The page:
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EEOC Updates Caregiver Guidance for Employers

Though we are now two years into the pandemic, the Equal Employment Opportunity Commission (EEOC) is still not finished issuing COVID-related guidance for employers. The Commission’s latest statement involves issues of bias regarding employees with caregiver responsibilities, especially such responsibilities relating to or resulting from the pandemic. Employers should be aware of how caregiver bias may manifest itself and how to avoid illegal discrimination per new EEOC guidance.

Due to the pandemic, many employees have found themselves in increased caregiving roles for children, the elderly, immunocompromised individuals, and other vulnerable populations. As these caregiving duties arise or continue, their effects or perceived effects may find their way into the workplace—and lead to illegal bias. Though “caregiver” on its own is not a protected characteristic under federal anti-discrimination laws—as gender, pregnancy, sexual orientation, race, religion, age, disability, nation origin, etc. are—the EEOC’s new technical assistance document states that caregiver discrimination runs afoul of those federal laws when the bias against the caregiver is based upon one or more of those protected characteristics, either of the caregiver or the individual(s) being cared for.

For example, one employer may pass over a female employee for a demanding, high-profile assignment based on the perception that she will need to care for her children in the event of in-person school or daycare closures, while another employer may deny a father the same schedule flexibility to care for his children that they would have granted to an employee who is a mother. Another discriminatory situation could arise if an employee requests time to care for a sick or vulnerable same-sex partner and the employer asks offensive or prying questions about the relationship that would not be asked of an employee in a heterosexual relationship. Yet another type of bias would be demonstrated in a situation where an employee of Asian descent with caregiver duties is treated with more scrutiny due to prejudices resulting from the Coronavirus first being detected in Asia. The list could go on for any protected characteristic.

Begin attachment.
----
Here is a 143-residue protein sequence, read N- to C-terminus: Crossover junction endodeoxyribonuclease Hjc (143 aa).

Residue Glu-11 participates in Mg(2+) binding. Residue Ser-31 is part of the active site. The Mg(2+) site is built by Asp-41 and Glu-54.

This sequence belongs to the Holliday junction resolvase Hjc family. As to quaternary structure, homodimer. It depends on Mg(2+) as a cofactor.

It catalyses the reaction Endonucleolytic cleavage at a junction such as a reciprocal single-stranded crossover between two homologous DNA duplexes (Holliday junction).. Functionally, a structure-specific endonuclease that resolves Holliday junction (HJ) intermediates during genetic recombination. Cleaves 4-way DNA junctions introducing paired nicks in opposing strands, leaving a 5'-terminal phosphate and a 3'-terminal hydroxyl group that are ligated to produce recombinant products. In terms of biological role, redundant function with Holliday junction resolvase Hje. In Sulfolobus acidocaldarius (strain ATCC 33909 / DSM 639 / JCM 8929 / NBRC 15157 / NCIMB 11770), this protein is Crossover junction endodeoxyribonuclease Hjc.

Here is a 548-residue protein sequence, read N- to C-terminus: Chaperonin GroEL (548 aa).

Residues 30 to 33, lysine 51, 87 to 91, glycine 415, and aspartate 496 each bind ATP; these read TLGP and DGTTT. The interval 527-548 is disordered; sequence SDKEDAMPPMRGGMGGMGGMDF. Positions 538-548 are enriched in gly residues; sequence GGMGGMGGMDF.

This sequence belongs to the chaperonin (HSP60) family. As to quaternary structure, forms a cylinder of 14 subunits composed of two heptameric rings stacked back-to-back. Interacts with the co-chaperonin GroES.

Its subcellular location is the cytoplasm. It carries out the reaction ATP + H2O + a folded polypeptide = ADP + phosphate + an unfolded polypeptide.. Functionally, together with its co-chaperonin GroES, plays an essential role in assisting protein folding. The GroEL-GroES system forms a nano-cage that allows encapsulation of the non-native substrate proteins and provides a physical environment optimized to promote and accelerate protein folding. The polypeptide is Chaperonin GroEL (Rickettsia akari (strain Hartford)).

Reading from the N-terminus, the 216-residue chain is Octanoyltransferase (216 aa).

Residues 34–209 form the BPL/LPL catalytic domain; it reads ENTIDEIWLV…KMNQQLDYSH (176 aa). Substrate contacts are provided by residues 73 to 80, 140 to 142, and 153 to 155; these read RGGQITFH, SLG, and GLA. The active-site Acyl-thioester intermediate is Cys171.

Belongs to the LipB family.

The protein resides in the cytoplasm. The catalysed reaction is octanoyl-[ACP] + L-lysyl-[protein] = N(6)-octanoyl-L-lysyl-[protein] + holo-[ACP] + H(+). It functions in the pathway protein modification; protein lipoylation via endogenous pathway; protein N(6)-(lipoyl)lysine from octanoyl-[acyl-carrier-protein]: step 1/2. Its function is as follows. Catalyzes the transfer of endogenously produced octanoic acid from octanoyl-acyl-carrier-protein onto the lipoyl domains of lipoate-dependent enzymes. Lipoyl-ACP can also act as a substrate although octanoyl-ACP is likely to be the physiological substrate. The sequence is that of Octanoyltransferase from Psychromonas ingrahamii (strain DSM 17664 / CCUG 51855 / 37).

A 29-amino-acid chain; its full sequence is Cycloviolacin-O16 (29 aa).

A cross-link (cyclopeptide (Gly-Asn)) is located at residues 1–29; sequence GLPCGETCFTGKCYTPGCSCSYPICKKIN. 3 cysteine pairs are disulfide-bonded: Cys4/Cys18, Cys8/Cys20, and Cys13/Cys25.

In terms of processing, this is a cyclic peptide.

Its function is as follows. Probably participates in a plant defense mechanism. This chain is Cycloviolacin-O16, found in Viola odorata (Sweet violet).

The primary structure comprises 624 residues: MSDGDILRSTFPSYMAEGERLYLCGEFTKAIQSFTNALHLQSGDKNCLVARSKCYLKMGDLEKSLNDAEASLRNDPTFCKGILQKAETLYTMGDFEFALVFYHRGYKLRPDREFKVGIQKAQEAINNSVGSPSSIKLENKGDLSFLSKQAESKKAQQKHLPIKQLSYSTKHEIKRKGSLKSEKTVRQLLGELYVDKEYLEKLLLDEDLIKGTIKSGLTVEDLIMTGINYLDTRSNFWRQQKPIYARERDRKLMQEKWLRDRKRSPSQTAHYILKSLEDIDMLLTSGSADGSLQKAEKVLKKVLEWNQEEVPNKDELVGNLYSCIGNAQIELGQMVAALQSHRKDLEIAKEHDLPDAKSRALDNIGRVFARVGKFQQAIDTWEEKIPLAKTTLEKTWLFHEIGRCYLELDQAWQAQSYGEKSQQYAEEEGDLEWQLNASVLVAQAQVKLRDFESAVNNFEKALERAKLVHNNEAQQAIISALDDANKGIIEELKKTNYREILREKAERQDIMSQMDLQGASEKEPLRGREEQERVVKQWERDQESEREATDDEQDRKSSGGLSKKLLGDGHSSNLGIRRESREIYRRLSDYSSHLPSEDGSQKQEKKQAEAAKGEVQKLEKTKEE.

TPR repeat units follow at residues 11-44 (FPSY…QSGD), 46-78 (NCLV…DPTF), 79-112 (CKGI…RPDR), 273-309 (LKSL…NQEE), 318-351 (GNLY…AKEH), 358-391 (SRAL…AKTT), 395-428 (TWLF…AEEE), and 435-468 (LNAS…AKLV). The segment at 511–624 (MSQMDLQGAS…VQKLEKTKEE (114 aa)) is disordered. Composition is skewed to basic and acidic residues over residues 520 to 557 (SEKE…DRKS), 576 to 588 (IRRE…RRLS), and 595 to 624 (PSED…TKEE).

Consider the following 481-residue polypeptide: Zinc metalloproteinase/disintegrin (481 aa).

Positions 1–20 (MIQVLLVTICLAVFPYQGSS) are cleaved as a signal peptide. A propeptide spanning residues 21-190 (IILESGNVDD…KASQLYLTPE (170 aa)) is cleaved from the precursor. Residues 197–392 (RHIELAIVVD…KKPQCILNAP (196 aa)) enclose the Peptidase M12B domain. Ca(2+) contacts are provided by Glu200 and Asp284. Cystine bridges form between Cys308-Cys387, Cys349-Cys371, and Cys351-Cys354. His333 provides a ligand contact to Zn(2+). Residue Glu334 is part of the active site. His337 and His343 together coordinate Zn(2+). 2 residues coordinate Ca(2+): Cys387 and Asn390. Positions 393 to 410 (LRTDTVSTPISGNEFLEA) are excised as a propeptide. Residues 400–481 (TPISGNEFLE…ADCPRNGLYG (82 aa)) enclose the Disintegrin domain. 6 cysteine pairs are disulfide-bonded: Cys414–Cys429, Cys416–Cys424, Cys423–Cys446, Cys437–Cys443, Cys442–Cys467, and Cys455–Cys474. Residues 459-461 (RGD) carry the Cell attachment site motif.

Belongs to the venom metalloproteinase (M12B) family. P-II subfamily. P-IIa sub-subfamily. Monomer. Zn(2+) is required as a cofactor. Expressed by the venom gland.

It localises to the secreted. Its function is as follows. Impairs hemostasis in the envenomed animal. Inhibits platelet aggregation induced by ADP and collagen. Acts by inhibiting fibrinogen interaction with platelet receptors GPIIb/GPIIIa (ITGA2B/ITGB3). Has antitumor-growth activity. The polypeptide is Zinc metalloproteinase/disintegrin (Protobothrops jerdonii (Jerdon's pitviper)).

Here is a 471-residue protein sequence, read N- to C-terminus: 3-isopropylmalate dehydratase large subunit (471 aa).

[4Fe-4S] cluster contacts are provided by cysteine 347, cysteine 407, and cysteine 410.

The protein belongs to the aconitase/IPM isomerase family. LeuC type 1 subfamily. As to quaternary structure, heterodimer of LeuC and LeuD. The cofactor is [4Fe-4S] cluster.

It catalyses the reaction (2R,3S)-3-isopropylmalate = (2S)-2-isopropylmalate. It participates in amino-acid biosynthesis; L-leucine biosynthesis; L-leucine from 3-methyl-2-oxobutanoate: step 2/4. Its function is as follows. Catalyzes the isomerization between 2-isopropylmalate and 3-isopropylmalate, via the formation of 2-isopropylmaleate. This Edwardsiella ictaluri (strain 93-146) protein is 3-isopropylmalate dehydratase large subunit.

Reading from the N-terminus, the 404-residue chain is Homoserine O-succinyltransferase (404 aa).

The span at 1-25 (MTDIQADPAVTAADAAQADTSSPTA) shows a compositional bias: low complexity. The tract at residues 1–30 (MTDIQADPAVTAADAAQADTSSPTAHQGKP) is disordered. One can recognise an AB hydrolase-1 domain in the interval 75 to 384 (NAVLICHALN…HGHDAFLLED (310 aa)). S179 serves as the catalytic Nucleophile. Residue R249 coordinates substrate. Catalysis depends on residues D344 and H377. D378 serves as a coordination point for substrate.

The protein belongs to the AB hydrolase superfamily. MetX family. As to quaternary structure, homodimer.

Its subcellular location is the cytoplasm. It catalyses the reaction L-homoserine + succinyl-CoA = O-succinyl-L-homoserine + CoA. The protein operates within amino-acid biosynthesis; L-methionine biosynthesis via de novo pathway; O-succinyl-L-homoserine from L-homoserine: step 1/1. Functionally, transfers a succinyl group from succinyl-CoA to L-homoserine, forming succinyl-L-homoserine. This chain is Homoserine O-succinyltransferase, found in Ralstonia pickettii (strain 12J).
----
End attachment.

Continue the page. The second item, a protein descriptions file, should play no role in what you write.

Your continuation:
The bottom line is this—employers must be consistent in the way they treat all employees with caregiver responsibilities. Potential discrimination allegations could arise in situations where that consistency is broken and employees with similar circumstances receive varying levels of accommodation or discipline. Keeping and consulting thorough records of these situations can help employers to achieve consistency and avoid claims of discrimination.

To learn more about the new EEOC guidance and how to maintain compliance, contact McBrayer today.

Claire M. Vujanovic, member with McBrayer, is located in the firm's Louisville office.  Ms. Vujanovic's practice is concentrated in the areas of labor and employment law and includes NLRA compliance, drafting and reviewing employment manuals and policies, drafting severance, non-compete and employment agreements, and counseling clients related to overtime and wage and hour regulations, laws and claims and workplace discrimination.  Ms. Vujanovic can be reached at cvujanovic@mcbrayerfirm.com or (502) 327-5400, ext. 2322. 

Services may be performed by others. This article does not constitute legal advice.  

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